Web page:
True Independent Film: The Iconographer Returns To The Roots Of Indie Cinema With Filmmaker Andy Mingo
Remember when Indie meant indie?
Do you remember the early days of independent cinema? Those were the days of “Eraserhead” and “Mala Noche” and “Crumb” and “Pi” and “El Mariachi” and “Clerks” and even “Roger and Me”. Remember how exciting it was to see how the dominant mode of production of our time, filmmaking, was put into the hands of a normal person who could live by your side? Or could it even be you?
Remember when ten thousand, maybe twenty if you cleaned your bank account and used up your credit cards and asked all your friends, neighbors and relatives and even people you barely knew but bought drinks for? And it was worth it?
Portland independent filmmaker Andy Mingo wants you to know two things about independent film: first, it is alive and well in Portland, Oregon, and second, there is a difference between the history of independent film, the current corporate takeover of independent film. and what he calls True Independent Film.
Andy Mingo is the director of The Icongrapher, a new independent feature that is being considered on the festival circuits this year. Written, directed and edited by Mingo, The Icongrapher was made on a budget of less than $ 20,000 with local actors who worked for the cheese, wine and lasagna that his wife baked.
Mingo shot the entire movie at locations in Portland, Oregon, from a local liquor store to a beach on the Sandy River, warehouses, car interiors, and strip clubs. The cameras come from grants and equipment loans from the Northwest Film Center. The actors knew each other thanks to local productions, jobs and bars and the passion to do something because you just can’t stop doing it. The music came from people Mingo had known for years. The sound guy had a day job. Almost everyone did.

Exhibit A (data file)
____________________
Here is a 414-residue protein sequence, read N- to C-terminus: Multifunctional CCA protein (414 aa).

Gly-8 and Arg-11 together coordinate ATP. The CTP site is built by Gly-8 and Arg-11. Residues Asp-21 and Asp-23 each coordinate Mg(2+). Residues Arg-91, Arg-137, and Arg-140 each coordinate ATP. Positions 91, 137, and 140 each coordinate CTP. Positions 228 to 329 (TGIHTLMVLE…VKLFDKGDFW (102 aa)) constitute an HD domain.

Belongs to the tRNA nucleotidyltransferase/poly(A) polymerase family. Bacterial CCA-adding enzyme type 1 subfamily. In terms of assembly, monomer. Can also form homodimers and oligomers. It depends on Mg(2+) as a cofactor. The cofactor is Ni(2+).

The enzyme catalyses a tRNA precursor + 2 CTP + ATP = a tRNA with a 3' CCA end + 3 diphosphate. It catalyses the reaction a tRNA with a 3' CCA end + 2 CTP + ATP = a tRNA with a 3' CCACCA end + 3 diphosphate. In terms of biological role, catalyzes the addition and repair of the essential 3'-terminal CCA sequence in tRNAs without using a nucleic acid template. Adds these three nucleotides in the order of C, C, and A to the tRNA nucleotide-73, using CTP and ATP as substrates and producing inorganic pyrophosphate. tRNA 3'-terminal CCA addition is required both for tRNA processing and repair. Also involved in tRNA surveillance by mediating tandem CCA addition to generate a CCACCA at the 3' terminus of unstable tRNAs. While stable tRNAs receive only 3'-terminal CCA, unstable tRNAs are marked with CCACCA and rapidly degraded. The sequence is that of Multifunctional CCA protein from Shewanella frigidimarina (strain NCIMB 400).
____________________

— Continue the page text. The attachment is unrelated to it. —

The Icongrapher’s story has one foot in independent film history and one foot in the territory Mingo calls True Independent Cinema. According to New York Times bestselling author Chelsea Cain, “The Icongrapher is personal, funny and incredibly smart, a little story with big waves that resonates on many levels, from his perfect portrayal of family dynamics to his sociopolitical allegory. … And there’s enough fake blood to keep things interesting. “
The True Independent movie, according to Andy Mingo, still works from scratch and focuses on the small, human story. In addition to “The Icongrapher,” Andy Mingo has written, directed, and produced six short films, which have appeared at various festivals and national screenings, including the Longbaugh Film Festival, the Northwest Film and Video Festival, the Northwest Film Festival. PDX and the Northwest Tracking. – Short Film Magazine V.11. Mingo is a professor of media studies at Clackamas Community College and the author of the novel East of Elko. He also runs Chiasmus Press, one of Portland’s award-winning independent literary publications. And it is on a mission to defend the true independent film.
There used to be an independent movie. Unfortunately, in 2009 “Independent Film” has become yet another branded device for making big money movies sound … Sundance Film Festival winners feature Hollywood actors and big money sponsors . Fox uses his “Searchlight” as a hipster mask. And Warner Independent Pictures? Really? Let’s be honest. The corporatization of independent film has eaten it alive and turned it into a mainstream dazzling thing that consumers with enough money to spend can buy to impress their friends and feel … nervous. True Independent Film, according to Mingo, is both a comeback and a move from the future.